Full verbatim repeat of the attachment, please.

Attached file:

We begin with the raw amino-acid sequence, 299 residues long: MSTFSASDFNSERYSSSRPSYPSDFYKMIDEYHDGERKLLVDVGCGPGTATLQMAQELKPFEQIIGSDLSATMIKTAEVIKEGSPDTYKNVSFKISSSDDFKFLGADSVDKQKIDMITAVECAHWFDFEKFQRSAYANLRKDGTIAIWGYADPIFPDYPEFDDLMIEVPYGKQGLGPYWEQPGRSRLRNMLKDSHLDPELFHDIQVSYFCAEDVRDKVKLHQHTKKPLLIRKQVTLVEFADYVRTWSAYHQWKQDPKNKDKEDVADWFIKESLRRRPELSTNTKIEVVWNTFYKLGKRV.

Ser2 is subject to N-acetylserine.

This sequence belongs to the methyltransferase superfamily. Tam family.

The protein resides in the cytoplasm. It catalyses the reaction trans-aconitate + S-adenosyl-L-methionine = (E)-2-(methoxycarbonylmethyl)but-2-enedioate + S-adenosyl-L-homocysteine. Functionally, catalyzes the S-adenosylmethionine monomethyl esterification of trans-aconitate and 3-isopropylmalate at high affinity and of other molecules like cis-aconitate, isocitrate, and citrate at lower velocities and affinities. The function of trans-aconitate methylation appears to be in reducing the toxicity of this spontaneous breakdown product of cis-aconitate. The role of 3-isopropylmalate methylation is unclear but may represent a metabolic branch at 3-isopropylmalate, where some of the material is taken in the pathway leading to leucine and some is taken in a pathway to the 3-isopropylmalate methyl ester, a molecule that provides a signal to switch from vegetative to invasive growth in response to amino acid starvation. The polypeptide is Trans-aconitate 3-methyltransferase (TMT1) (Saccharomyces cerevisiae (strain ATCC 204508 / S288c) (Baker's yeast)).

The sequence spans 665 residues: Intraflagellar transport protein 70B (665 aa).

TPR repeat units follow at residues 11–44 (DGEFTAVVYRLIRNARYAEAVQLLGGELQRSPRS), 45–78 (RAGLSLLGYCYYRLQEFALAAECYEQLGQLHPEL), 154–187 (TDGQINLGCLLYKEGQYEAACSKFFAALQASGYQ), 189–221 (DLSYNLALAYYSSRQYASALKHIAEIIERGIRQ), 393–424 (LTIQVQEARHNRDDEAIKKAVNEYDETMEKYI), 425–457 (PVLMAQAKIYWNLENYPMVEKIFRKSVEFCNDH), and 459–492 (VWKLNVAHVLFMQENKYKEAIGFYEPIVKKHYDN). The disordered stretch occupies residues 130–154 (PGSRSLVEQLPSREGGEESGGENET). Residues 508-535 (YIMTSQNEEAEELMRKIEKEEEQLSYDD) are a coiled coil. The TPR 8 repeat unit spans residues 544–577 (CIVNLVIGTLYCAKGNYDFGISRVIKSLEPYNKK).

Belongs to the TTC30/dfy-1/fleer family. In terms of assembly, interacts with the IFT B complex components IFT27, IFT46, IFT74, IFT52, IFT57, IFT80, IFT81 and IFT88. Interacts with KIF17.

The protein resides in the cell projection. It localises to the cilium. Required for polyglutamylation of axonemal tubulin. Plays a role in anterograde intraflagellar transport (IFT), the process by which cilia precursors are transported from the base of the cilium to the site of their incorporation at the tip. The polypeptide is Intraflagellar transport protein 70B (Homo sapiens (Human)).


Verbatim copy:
We begin with the raw amino-acid sequence, 299 residues long: MSTFSASDFNSERYSSSRPSYPSDFYKMIDEYHDGERKLLVDVGCGPGTATLQMAQELKPFEQIIGSDLSATMIKTAEVIKEGSPDTYKNVSFKISSSDDFKFLGADSVDKQKIDMITAVECAHWFDFEKFQRSAYANLRKDGTIAIWGYADPIFPDYPEFDDLMIEVPYGKQGLGPYWEQPGRSRLRNMLKDSHLDPELFHDIQVSYFCAEDVRDKVKLHQHTKKPLLIRKQVTLVEFADYVRTWSAYHQWKQDPKNKDKEDVADWFIKESLRRRPELSTNTKIEVVWNTFYKLGKRV.

Ser2 is subject to N-acetylserine.

This sequence belongs to the methyltransferase superfamily. Tam family.

The protein resides in the cytoplasm. It catalyses the reaction trans-aconitate + S-adenosyl-L-methionine = (E)-2-(methoxycarbonylmethyl)but-2-enedioate + S-adenosyl-L-homocysteine. Functionally, catalyzes the S-adenosylmethionine monomethyl esterification of trans-aconitate and 3-isopropylmalate at high affinity and of other molecules like cis-aconitate, isocitrate, and citrate at lower velocities and affinities. The function of trans-aconitate methylation appears to be in reducing the toxicity of this spontaneous breakdown product of cis-aconitate. The role of 3-isopropylmalate methylation is unclear but may represent a metabolic branch at 3-isopropylmalate, where some of the material is taken in the pathway leading to leucine and some is taken in a pathway to the 3-isopropylmalate methyl ester, a molecule that provides a signal to switch from vegetative to invasive growth in response to amino acid starvation. The polypeptide is Trans-aconitate 3-methyltransferase (TMT1) (Saccharomyces cerevisiae (strain ATCC 204508 / S288c) (Baker's yeast)).

The sequence spans 665 residues: Intraflagellar transport protein 70B (665 aa).

TPR repeat units follow at residues 11–44 (DGEFTAVVYRLIRNARYAEAVQLLGGELQRSPRS), 45–78 (RAGLSLLGYCYYRLQEFALAAECYEQLGQLHPEL), 154–187 (TDGQINLGCLLYKEGQYEAACSKFFAALQASGYQ), 189–221 (DLSYNLALAYYSSRQYASALKHIAEIIERGIRQ), 393–424 (LTIQVQEARHNRDDEAIKKAVNEYDETMEKYI), 425–457 (PVLMAQAKIYWNLENYPMVEKIFRKSVEFCNDH), and 459–492 (VWKLNVAHVLFMQENKYKEAIGFYEPIVKKHYDN). The disordered stretch occupies residues 130–154 (PGSRSLVEQLPSREGGEESGGENET). Residues 508-535 (YIMTSQNEEAEELMRKIEKEEEQLSYDD) are a coiled coil. The TPR 8 repeat unit spans residues 544–577 (CIVNLVIGTLYCAKGNYDFGISRVIKSLEPYNKK).

Belongs to the TTC30/dfy-1/fleer family. In terms of assembly, interacts with the IFT B complex components IFT27, IFT46, IFT74, IFT52, IFT57, IFT80, IFT81 and IFT88. Interacts with KIF17.

The protein resides in the cell projection. It localises to the cilium. Required for polyglutamylation of axonemal tubulin. Plays a role in anterograde intraflagellar transport (IFT), the process by which cilia precursors are transported from the base of the cilium to the site of their incorporation at the tip. The polypeptide is Intraflagellar transport protein 70B (Homo sapiens (Human)).